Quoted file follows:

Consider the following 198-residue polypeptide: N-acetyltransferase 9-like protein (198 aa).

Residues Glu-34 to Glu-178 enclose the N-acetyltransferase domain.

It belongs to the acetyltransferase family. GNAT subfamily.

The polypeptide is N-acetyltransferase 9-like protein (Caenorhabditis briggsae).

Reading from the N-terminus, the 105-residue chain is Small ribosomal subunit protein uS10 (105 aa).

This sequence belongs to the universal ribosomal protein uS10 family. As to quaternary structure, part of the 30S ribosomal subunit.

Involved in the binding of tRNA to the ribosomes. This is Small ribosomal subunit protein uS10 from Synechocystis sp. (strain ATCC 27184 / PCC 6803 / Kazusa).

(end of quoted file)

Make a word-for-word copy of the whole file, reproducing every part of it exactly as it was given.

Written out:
Consider the following 198-residue polypeptide: N-acetyltransferase 9-like protein (198 aa).

Residues Glu-34 to Glu-178 enclose the N-acetyltransferase domain.

It belongs to the acetyltransferase family. GNAT subfamily.

The polypeptide is N-acetyltransferase 9-like protein (Caenorhabditis briggsae).

Reading from the N-terminus, the 105-residue chain is Small ribosomal subunit protein uS10 (105 aa).

This sequence belongs to the universal ribosomal protein uS10 family. As to quaternary structure, part of the 30S ribosomal subunit.

Involved in the binding of tRNA to the ribosomes. This is Small ribosomal subunit protein uS10 from Synechocystis sp. (strain ATCC 27184 / PCC 6803 / Kazusa).